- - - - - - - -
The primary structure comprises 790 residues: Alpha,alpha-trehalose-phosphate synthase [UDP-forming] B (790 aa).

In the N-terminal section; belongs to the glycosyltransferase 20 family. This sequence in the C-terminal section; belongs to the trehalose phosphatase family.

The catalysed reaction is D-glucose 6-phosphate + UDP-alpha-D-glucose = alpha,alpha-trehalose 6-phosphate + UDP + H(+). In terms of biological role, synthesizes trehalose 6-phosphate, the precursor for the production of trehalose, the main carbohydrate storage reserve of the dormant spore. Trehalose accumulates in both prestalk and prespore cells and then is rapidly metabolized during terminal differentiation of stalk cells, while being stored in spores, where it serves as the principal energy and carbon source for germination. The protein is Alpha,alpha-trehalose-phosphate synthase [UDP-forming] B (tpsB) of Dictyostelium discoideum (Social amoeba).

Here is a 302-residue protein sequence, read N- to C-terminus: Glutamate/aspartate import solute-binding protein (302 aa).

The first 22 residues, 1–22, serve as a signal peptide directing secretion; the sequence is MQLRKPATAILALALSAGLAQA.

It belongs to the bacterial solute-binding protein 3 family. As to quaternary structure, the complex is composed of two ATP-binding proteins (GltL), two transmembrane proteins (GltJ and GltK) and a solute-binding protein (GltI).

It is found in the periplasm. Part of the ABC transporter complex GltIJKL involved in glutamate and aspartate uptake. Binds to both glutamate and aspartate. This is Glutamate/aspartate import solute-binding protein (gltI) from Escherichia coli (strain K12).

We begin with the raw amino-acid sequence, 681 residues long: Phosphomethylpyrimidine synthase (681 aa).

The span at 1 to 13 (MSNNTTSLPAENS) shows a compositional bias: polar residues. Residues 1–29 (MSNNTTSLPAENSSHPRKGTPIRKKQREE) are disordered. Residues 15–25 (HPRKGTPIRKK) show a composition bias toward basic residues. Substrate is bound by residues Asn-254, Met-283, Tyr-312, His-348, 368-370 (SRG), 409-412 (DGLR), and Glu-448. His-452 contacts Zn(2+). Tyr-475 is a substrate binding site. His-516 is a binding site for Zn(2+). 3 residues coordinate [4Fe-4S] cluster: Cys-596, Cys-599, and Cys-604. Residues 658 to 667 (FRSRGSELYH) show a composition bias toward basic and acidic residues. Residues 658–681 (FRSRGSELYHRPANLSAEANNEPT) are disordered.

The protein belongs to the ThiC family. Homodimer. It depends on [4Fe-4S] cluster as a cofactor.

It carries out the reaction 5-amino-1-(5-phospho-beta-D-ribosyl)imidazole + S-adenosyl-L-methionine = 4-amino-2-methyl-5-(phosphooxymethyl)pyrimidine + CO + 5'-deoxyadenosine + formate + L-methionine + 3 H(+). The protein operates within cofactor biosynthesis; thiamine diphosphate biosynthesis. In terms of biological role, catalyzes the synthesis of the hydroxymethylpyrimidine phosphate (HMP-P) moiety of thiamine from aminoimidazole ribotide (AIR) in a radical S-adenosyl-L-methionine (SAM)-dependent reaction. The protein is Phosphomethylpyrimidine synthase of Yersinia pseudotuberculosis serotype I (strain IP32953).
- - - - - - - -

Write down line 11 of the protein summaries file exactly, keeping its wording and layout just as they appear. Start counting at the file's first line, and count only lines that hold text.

It carries out the reaction 5-amino-1-(5-phospho-beta-D-ribosyl)imidazole + S-adenosyl-L-methionine = 4-amino-2-methyl-5-(phosphooxymethyl)pyrimidine + CO + 5'-deoxyadenosine + formate + L-methionine + 3 H(+). The protein operates within cofactor biosynthesis; thiamine diphosphate biosynthesis. In terms of biological role, catalyzes the synthesis of the hydroxymethylpyrimidine phosphate (HMP-P) moiety of thiamine from aminoimidazole ribotide (AIR) in a radical S-adenosyl-L-methionine (SAM)-dependent reaction. The protein is Phosphomethylpyrimidine synthase of Yersinia pseudotuberculosis serotype I (strain IP32953).